Disney Dividend Growth


Most importantly, Disney shows they have huge room to increase their payout in their future with a current payout ratio under the bar of 50%.


Disney Dividend Growth


But don’t get me wrong, with their massive projects, Disney requires a lot of liquidity to fund them and apply their magical marketing recipe. If I had the choice, I think I would buy the Disney marketing recipe over Coca-Cola’s magic formula ;-).


The Company Ratios and Financial Info:

TickerDIS US Equity
NameWalt Disney Co/The
Dividend Metrics
Current Dividend Yield1.16
5 year Dividend Growth16.47
1 year Dividend Growth25
Company Metrics
Sales Growth (1 year)3.39
Sales Growth (5 year)1.83
EPS growth (5 year)6.91
P/E ratio20.92
P/E Next Year16.53
Margins growth1.74
Payout ratio18.94
Return on Equity14.31
Debt to Capital Ratio0.15

When I look at the numbers, I can’t be disappointed. Both sales AND profits are up while the company boosts its dividend. You can even go back ten years and still see an awesome growth in revenues:


Disney Revenues


Same story with the earnings:


Disney Earnings Per Share


We can see that after the economic crisis of 2008, they rapidly recuperated their swing to boost 2011, 2012 and now 2013 sales and profits. The company is definitely solid.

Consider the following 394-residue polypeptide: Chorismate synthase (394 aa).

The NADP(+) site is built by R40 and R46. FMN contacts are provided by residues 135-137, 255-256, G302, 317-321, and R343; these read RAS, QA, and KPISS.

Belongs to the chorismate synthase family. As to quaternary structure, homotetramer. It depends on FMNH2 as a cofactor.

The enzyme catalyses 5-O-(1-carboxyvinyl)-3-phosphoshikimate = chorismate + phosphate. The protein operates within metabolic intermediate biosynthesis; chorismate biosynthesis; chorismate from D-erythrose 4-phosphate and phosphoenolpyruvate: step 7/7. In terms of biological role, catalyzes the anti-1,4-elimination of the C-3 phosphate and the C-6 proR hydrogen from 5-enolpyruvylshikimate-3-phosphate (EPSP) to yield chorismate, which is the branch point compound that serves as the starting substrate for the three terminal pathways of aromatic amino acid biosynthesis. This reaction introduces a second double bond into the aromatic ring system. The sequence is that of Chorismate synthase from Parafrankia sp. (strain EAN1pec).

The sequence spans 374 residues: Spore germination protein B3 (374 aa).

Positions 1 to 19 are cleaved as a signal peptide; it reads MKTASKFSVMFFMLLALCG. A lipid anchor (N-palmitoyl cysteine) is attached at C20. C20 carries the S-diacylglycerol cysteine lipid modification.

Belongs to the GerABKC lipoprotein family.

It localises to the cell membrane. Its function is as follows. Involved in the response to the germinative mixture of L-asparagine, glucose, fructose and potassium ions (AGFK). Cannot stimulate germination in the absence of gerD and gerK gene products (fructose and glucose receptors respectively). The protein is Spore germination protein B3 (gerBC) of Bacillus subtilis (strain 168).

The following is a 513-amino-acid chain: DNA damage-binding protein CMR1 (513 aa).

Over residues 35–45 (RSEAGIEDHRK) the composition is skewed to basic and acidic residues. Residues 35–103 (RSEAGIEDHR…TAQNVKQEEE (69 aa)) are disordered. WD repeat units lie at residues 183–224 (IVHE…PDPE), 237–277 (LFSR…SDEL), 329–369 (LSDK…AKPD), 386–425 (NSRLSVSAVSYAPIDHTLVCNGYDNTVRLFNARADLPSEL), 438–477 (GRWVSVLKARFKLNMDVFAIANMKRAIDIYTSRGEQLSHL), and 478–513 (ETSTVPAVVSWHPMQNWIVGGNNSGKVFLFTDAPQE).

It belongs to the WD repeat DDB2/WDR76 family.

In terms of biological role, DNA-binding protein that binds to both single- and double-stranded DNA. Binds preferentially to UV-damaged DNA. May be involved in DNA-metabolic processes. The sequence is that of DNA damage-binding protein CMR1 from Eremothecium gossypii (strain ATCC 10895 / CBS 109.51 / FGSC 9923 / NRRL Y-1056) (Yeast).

DIS Stock Technical Analysis


Disney Technical Analysis


DIS is currently trading on a strong uptrend. It might be a good time to acquire this stock. Click here to get a free stock analysis report on DIS.


Disney Upcoming opportunities and dangers:


With such a large brand portfolio coupled with multiple acquisitions, Disney counts on several opportunities to continue to grow. Since Americans have cleared a part of their debts during the past three years, chances are they are more inclined to spend more in the upcoming years in entertainment.


The other point that convinced me about the company was my personal trip to Disney World last winter with my three kids. Everything was perfect. I mean EVERYTHING. Their ability to think about the unthinkable and make the customer experience his best family vacation souvenir ever is almost unreal. A company with such dedication to detail is definitely a keeper for a portfolio.